Expo­sure com­pen­sa­tion requires the abil­i­ty to antic­i­pate when a camera’s auto-expo­sure pro­gram may lead expo­sures astray, and your choice of meter­ing mode can either assist or hin­der this effort. In gen­er­al, there’s greater uncer­tain­ty in pre­dict­ing the degree of expo­sure com­pen­sa­tion a scene requires when your camera’s meter­ing mode is set to some­thing sophis­ti­cat­ed, such as eval­u­a­tive, matrix, or mul­ti-pat­tern meter­ing because it’s hard to deter­mine to which parts of a scene the cam­era will assign greater promi­nence. The amount of expo­sure com­pen­sa­tion a sub­ject requires is more pre­dictable when the camera’s meter is set to aver­age and cen­tre-weight­ed meter­ing. In either of these modes, you can per­form a quick men­tal analy­sis of the tonal vari­a­tions in the scene, and either defo­cus your eyes or squint them to get a sense of the aver­ages your cam­era will pre­fer and then make the nec­es­sary adjust­ments using your bet­ter judg­ment.

Last­ly, spot meter­ing pro­vides the most accu­rate method of set­ting expo­sure com­pen­sa­tion because it allows you to iso­late a sin­gle tone with­in the com­po­si­tion pre­cise­ly and fix com­pen­sa­tion accord­ing to whether you believe that tone should be exposed brighter or dark­er than mid­dle grey, and by how much (if at all).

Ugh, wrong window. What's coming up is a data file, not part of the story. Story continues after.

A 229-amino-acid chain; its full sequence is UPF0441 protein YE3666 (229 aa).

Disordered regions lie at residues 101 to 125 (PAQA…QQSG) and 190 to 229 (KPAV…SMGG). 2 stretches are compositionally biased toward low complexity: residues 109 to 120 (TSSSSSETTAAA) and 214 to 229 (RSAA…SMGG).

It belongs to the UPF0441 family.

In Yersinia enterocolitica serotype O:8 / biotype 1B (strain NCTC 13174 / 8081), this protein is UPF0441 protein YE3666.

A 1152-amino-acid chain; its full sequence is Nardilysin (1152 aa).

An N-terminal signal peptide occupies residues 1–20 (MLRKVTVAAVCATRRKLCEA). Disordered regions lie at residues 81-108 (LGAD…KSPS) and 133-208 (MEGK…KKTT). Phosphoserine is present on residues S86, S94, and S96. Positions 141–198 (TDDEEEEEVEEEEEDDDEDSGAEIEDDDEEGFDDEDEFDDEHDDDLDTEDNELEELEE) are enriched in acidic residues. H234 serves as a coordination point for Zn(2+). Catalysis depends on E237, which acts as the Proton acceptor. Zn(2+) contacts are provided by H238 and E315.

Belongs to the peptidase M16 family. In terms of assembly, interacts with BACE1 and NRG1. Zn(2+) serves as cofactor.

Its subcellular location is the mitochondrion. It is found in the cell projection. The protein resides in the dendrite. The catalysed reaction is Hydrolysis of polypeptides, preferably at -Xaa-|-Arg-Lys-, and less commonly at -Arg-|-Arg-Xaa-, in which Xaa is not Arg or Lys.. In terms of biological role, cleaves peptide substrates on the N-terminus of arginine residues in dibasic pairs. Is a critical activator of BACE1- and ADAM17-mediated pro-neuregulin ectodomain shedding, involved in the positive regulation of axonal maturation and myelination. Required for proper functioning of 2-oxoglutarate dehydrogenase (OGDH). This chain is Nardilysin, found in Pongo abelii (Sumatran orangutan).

Exposure compensation and skin tones

The accu­rate rep­re­sen­ta­tion of skin tone and colour has been the pur­suit of pho­tog­ra­phy for many decades, with most (rel­a­tive­ly) mod­ern con­sumer and pro­fes­sion­al films being spe­cial­ly for­mu­lat­ed to pro­vide both accu­rate and pleas­ing results. Por­traits require par­tic­u­lar atten­tion because peo­ple are acute­ly sen­si­tive to notic­ing slight devi­a­tions from a pre­cise rep­re­sen­ta­tion of skin tone and colour. If the inten­tion of your pho­tog­ra­phy is por­traits of peo­ple fea­tured promi­nent­ly in the frame, then you should con­sid­er tak­ing a spot meter read­ing off the subject’s face to deter­mine what degree of expo­sure com­pen­sa­tion suits them. Auto-expo­sure brack­et­ing could be use­ful in such cir­cum­stances. In gen­er­al, indi­vid­u­als with light and pale skin tones ren­der well with +1/2 to +2/3 EV com­pen­sa­tion, and indi­vid­u­als with dark to very dark skin tones present nice­ly with 0 to –2/3 EV com­pen­sa­tion.